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Phenotype distribution in an ontogenetic-phylogenetic model.(A) The average pairwise Hamming distance between visible phenotypeswithin and between phyla. Each phylum corresponds to a developmentalplan, and the set of the most frequent visible phenotypes produced bythis plan represent species. The ancestral phyla is employing adevelopmental plan withr = 4 andk = 14. In eachbranching event, each of the two descendant phyla add an additionalregulatory element with random connectivities preserving the ancestralcomponent of the developmental plan (Figure 9). This branching processcontinues until we get the 1024 most recent phyla, each employing adevelopmental plan withr = 14 andk = 14. (B) Aphylogenetic tree including phenotypes from derived and ancestral phyla.The tree is reconstructed by computing the pairwise Hamming distancematrix between all phenotypes and applying a neighbor-joiningalgorithms. Rectangular, triangular, and circular nodes representphenotypes from the ancestral phylum, intermediate phyla, and derivedphyla respectively. Phyla within each phylogenetic level are illustratedwith different colors. The small tree on the bottom left cornerillustrates the phylogenetic tree of different developmental plans(using the same color coding as that used in the main tree). Phenotypes(or ‘species’) of different phyla differ only in thedevelopmental plan and not in genotype, but the resulting treesuccessfully clusters the members of each phyla. Furthermore, themembers of intermediate phyla are correctly clustered, spanning the samephylogenetic space as their descendants. Members of the ancestral phylum(represented by black rectangles) span similar regions to those coveredby all derived phenotypes. (C) Representation of ancestral,intermediate, and derived phenotypes according to the first twoprinciple components. Ellipses illustrate the mean and variance for eachphylum. The color coding is identical to that used in the phylogenetictree.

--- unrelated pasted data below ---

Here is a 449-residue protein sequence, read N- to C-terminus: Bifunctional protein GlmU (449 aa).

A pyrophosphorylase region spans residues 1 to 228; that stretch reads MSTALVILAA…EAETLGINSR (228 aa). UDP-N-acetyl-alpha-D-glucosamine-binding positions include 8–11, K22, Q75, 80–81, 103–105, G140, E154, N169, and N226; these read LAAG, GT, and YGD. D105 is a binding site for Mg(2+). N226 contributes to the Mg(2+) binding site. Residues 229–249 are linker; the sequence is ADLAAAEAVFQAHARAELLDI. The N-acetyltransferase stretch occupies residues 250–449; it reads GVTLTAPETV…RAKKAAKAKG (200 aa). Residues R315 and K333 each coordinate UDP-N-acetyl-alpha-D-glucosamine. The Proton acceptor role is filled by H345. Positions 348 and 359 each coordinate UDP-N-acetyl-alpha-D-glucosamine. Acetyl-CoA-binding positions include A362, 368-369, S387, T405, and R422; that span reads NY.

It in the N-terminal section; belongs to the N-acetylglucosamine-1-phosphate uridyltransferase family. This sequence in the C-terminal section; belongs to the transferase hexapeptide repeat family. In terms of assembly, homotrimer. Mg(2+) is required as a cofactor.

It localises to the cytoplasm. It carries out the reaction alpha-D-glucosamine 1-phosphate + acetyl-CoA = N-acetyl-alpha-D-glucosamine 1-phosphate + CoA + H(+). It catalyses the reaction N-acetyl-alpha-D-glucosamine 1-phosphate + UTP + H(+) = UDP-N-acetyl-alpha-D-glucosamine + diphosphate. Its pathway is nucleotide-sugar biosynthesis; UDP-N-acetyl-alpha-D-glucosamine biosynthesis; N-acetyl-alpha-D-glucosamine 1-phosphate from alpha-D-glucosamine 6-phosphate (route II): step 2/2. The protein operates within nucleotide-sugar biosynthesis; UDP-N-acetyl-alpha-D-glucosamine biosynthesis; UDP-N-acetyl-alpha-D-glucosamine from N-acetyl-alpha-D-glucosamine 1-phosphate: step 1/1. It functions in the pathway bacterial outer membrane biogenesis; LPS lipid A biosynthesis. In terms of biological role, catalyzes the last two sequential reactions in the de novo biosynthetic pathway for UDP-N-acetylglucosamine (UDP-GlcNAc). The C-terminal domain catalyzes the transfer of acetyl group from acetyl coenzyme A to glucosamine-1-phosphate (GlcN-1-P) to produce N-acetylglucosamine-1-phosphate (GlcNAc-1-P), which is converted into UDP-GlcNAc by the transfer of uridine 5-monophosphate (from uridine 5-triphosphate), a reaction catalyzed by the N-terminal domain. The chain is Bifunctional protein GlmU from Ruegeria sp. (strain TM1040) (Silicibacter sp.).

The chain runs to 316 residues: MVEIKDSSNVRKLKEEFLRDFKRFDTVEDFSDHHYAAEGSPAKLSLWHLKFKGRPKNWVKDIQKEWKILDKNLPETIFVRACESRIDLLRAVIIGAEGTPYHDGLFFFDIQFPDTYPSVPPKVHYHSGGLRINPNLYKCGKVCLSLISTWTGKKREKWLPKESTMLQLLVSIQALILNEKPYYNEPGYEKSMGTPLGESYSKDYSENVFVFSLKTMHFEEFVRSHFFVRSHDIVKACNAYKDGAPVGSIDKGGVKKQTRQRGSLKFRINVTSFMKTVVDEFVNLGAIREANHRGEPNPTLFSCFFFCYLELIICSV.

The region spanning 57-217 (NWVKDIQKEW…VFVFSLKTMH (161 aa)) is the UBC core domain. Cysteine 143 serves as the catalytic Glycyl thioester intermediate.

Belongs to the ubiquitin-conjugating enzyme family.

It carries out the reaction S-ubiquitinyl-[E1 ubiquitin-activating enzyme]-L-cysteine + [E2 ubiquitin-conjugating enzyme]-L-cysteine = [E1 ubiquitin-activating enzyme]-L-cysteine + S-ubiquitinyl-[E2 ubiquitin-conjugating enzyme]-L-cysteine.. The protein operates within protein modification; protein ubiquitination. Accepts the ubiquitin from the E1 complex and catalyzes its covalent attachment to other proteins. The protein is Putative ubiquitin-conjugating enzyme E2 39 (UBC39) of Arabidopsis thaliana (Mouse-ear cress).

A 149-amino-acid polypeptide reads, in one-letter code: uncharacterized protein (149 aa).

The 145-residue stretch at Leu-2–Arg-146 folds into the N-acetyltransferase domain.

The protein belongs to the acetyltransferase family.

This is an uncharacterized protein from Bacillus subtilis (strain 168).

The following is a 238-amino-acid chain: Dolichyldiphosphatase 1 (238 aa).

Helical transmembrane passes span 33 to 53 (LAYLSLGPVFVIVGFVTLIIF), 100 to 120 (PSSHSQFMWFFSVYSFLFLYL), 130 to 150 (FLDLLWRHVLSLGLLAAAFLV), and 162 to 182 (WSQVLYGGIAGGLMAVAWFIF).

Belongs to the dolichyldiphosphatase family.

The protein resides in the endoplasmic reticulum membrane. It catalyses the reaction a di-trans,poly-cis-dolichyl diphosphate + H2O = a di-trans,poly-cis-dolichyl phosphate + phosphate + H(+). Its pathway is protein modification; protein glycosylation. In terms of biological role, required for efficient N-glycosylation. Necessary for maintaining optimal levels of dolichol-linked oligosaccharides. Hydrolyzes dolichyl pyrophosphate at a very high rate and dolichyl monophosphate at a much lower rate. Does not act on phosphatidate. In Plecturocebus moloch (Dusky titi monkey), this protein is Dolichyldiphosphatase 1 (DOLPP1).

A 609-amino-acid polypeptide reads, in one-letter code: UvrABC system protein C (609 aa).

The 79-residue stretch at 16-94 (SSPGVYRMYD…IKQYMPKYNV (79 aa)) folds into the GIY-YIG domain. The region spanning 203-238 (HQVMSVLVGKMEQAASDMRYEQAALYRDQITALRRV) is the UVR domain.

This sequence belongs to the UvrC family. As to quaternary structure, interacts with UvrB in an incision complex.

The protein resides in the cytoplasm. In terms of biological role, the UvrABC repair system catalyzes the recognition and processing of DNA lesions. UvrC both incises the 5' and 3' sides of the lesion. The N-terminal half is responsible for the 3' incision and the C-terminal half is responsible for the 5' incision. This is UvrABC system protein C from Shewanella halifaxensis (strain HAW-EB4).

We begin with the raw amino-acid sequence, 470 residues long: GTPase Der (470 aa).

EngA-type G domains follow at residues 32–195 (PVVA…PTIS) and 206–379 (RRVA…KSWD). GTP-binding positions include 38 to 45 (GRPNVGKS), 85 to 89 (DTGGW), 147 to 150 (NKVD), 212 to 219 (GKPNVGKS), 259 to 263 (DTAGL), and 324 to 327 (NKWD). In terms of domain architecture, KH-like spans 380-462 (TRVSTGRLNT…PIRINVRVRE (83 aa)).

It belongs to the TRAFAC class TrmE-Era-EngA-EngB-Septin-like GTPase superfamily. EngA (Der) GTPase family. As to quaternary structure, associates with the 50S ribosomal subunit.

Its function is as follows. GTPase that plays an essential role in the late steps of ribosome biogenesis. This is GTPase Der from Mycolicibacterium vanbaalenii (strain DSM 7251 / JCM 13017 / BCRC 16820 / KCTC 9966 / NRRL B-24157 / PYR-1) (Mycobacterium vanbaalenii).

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pcbi-1000202-g010: Phenotype distribution in an ontogenetic-phylogenetic model.(A) The average pairwise Hamming distance between visible phenotypeswithin and between phyla. Each phylum corresponds to a developmentalplan, and the set of the most frequent visible phenotypes produced bythis plan represent species. The ancestral phyla is employing adevelopmental plan withr = 4 andk = 14. In eachbranching event, each of the two descendant phyla add an additionalregulatory element with random connectivities preserving the ancestralcomponent of the developmental plan (Figure 9). This branching processcontinues until we get the 1024 most recent phyla, each employing adevelopmental plan withr = 14 andk = 14. (B) Aphylogenetic tree including phenotypes from derived and ancestral phyla.The tree is reconstructed by computing the pairwise Hamming distancematrix between all phenotypes and applying a neighbor-joiningalgorithms. Rectangular, triangular, and circular nodes representphenotypes from the ancestral phylum, intermediate phyla, and derivedphyla respectively. Phyla within each phylogenetic level are illustratedwith different colors. The small tree on the bottom left cornerillustrates the phylogenetic tree of different developmental plans(using the same color coding as that used in the main tree). Phenotypes(or ‘species’) of different phyla differ only in thedevelopmental plan and not in genotype, but the resulting treesuccessfully clusters the members of each phyla. Furthermore, themembers of intermediate phyla are correctly clustered, spanning the samephylogenetic space as their descendants. Members of the ancestral phylum(represented by black rectangles) span similar regions to those coveredby all derived phenotypes. (C) Representation of ancestral,intermediate, and derived phenotypes according to the first twoprinciple components. Ellipses illustrate the mean and variance for eachphylum. The color coding is identical to that used in the phylogenetictree.